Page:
BOSTON – Voters in the Fourth Middlesex District have many issues to consider when voting for a state representative this November. Massachusetts faces tough financial challenges. People often vote for candidates who tell them what they want to hear, not the truth that needs to be told. In order to have real change, the residents will need to elect representatives that can talk to the people about the choices we face.
One of the tough challenges Mr. Levy is willing to take on is state pension reform. This is obviously not an easy topic. Addressing this issue will help not only taxpayers, but also those who expect to receive a state pension in the future. If reform does not occur, the funds will go broke and ultimately will not be available for the very people resisting reform today. This is one of those topics where the state needs someone who has the courage to talk to the residents of the state like adults capable of understanding the tough issues. Avoiding the hard choices may make elections easier, but it does nothing to solve the issues facing our state government. Steve Levy is not just making this a campaign issue, he is willing to take this to the State House and push for real reform to protect the taxpayers and those who want their pensions to be solid.
Mr. Levy outlined his plan in letter to the Main Street Journal. He wants to convert the current pension plan “from a defined benefit plan to a defined contribution plan for all new employees.” He also suggests, “We need to raise the retirement age, use a longer average salary period, and cap annual benefits at $75,000. Elected officials should be eliminated from the plan altogether.” This is not an easy position to take in an election year, when a representative needs union votes to be elected. However, more people are taking an adult view of the world. They want representatives to tell the truth about the future of their benefits, not someone who makes vague promises that are not sustainable. People may not like the changes, but the alternative of no pension is also not one most are willing to accept. Only by electing a representative who is willing to start the conversation is there any hope that the problem will be resolved.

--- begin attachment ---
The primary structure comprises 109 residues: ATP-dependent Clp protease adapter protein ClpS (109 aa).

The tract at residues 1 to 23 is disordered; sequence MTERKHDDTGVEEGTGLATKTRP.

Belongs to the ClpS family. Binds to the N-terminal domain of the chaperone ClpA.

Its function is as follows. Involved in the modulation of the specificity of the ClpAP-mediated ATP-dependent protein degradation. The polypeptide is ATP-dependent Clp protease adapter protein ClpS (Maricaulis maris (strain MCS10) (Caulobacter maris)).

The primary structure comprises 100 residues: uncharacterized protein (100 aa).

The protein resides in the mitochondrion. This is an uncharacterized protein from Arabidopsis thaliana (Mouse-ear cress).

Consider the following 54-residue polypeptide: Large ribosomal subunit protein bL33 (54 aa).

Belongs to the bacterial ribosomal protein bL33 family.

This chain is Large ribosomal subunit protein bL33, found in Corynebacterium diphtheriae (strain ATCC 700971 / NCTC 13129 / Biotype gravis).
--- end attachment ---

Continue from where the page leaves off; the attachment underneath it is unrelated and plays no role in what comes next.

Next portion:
Ms. Gregoire has mentioned the issue of pension reform. Unlike Mr. Levy, she has not outlined a plan for public viewing and has not taken any legislative action during her time in office. One can understand that with a strong reliance on union voters it would be a tough issue for her to champion. However, all voters understand the dangers involved in not fixing the pension system regardless of their future pension status. Ms. Gregoire seems unable to do more than comment on the need for change. Having a plan and being willing to commit to it takes courage. Voters need to decide if they want a candidate who is serious about reforming pensions or someone who will continue to ignore the problem until a crisis hits for taxpayers and those dependent on pensions.
Danielle Gregoire “Facing the Fiscal Challenge” Main Street Journal
Danielle Gregoire “In Support of the Casino Bill” Main Street Journal
Steven Levy “There is Plenty of Room To Cut” Main Street Journal